Mandatory Minimums Challenge Heard by B.C. Court of Appeal

Pivot Legal Society intervenes at the BC Court of Appeal arguing mandatory minimum sentences unconstitutional for drug crimes

For Immediate Release: June 5, 2014

Vancouver - This morning, the BC Court of Appeal began hearing the case of Joseph Lloyd, a Downtown Eastside resident who successfully challenged the federal law on mandatory minimum sentences for drug offences. Mr. Lloyd was convicted of possession for the purpose of trafficking which carries a new 1-year mandatory minimum jail term since March 2012, when the Safe Streets and Communities Act alternately known as Bill C-10 and the “Omnibus Crime Bill” amended section 5 of the Controlled Drugs and Substances Act (CDSA).

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Using the law as a catalyst for positive social change, Pivot Legal Society works to improve the lives of marginalized communities.

In January of this year Provincial Court Judge Galati heard Mr. Lloyd's case, and found the mandatory minimum sentence for drug trafficking could lead to cruel and unusual punishment, declaring it to be of no force and effect. The Federal Crown appealed the sentence, and Pivot and the BCCLA were granted leave to intervene in April.

“Mandatory minimum sentences are not good public policy for anyone” says Adrienne Smith, a lawyer with the Pivot Legal Society, who is co-counsel on the intervention. “They may amount to cruel and unusual punishment, particularly for offenders who are women, aboriginal, and people involved in the drug trade because of their addiction”.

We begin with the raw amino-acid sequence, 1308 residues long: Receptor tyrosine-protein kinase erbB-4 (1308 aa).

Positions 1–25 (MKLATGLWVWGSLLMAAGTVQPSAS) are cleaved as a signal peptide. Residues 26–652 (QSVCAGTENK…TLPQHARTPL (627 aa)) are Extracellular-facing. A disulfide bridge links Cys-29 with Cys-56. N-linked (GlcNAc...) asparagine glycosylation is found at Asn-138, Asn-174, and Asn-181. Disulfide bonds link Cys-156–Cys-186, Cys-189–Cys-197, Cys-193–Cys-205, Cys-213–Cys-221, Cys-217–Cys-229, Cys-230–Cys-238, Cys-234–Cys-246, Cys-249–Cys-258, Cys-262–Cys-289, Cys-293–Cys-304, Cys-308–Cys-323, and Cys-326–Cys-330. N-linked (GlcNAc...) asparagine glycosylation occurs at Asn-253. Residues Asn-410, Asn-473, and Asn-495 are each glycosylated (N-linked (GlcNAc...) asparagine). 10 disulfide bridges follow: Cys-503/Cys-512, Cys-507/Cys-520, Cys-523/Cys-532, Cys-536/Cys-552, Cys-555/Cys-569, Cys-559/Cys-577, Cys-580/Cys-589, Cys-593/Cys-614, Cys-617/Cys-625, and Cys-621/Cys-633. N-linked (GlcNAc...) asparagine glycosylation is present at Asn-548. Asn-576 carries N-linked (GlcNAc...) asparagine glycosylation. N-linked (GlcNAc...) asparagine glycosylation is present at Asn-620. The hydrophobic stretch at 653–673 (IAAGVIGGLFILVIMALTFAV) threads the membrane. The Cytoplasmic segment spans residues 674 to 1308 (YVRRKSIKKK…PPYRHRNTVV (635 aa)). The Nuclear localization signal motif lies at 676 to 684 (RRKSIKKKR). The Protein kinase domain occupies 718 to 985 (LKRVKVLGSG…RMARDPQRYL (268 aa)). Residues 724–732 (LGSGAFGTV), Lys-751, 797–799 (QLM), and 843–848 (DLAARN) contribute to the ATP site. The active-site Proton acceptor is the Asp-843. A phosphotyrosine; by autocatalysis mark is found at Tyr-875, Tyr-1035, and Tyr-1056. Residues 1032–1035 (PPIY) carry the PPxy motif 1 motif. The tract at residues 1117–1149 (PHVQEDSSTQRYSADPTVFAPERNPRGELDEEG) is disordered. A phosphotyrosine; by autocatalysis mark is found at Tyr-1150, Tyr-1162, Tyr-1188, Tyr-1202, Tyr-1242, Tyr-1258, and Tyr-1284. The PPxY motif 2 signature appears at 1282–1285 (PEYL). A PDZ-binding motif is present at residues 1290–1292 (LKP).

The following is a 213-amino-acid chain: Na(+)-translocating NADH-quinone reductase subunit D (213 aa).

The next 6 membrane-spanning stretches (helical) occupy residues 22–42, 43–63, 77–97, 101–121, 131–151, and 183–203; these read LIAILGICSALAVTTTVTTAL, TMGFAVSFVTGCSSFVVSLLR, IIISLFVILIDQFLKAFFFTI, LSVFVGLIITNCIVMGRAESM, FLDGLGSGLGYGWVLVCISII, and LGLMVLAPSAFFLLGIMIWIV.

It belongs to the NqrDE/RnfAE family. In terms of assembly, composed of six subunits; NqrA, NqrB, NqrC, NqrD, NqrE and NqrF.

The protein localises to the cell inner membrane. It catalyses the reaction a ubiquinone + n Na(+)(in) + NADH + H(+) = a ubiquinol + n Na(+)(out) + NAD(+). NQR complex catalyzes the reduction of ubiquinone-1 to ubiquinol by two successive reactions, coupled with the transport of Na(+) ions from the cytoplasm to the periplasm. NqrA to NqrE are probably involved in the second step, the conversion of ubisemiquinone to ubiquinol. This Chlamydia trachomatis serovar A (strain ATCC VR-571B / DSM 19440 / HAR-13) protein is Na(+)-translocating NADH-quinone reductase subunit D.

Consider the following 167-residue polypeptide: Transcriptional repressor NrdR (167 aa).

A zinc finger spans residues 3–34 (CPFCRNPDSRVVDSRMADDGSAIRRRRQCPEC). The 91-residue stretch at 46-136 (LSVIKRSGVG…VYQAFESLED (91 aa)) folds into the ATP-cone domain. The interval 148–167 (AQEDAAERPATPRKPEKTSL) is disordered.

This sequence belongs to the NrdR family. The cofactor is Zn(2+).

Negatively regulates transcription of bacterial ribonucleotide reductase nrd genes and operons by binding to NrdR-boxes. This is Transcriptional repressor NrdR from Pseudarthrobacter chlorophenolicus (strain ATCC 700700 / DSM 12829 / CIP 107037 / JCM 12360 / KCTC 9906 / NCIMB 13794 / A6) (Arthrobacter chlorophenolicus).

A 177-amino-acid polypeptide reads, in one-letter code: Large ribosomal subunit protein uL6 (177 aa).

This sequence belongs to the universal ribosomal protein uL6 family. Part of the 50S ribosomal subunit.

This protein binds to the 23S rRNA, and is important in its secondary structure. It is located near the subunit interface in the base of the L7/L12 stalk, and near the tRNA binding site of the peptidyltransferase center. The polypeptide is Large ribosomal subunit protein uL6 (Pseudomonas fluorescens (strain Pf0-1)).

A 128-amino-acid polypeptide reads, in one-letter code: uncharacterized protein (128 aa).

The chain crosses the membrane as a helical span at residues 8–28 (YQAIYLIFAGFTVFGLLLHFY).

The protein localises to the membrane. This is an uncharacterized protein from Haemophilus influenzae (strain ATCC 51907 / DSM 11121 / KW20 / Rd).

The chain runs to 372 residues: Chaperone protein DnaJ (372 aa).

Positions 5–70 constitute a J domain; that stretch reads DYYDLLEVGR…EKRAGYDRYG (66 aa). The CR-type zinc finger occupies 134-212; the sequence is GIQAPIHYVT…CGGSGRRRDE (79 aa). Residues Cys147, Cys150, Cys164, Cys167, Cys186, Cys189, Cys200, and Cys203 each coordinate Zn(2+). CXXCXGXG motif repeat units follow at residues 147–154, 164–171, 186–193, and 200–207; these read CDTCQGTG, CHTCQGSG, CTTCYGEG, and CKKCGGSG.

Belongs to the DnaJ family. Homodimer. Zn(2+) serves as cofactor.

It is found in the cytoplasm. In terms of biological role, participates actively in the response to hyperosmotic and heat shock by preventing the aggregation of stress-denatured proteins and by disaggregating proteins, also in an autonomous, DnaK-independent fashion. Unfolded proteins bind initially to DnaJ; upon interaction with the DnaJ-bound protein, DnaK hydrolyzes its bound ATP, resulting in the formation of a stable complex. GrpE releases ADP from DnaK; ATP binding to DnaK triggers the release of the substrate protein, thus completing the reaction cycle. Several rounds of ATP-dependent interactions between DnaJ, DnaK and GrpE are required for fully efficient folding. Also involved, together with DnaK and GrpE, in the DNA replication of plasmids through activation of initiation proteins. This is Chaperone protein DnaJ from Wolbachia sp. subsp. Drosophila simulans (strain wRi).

There has been a mandatory minimum sentence for Canada’s drug laws in the past: a 7-year mandatory minimum jail term for importation under the Narcotic Control Act (the predecessor to the CDSA), which was struck down as unconstitutional in 1987 in a case called R v Smith. Pivot recently spoke out against the new mandatory minimum sentences in its 2013 report Throwing Away the Keys: The human and social cost of mandatory minimum sentences. 

Pivot’s submissions on the intervention will focus on the disproportionate effect of the mandatory minimum sentence for possession for the purpose of trafficking on women, on aboriginal people, and on people who are involved in the drug trade because of their addiction. “Drug addiction is a medical issue which should be addressed by doctors, not jails”, said Smith. “We are hopeful that BC Court of Appeal will uphold the Provincial Court’s decision”.

Media Contact: Adrienne Smith, lawyer, Pivot Legal Society

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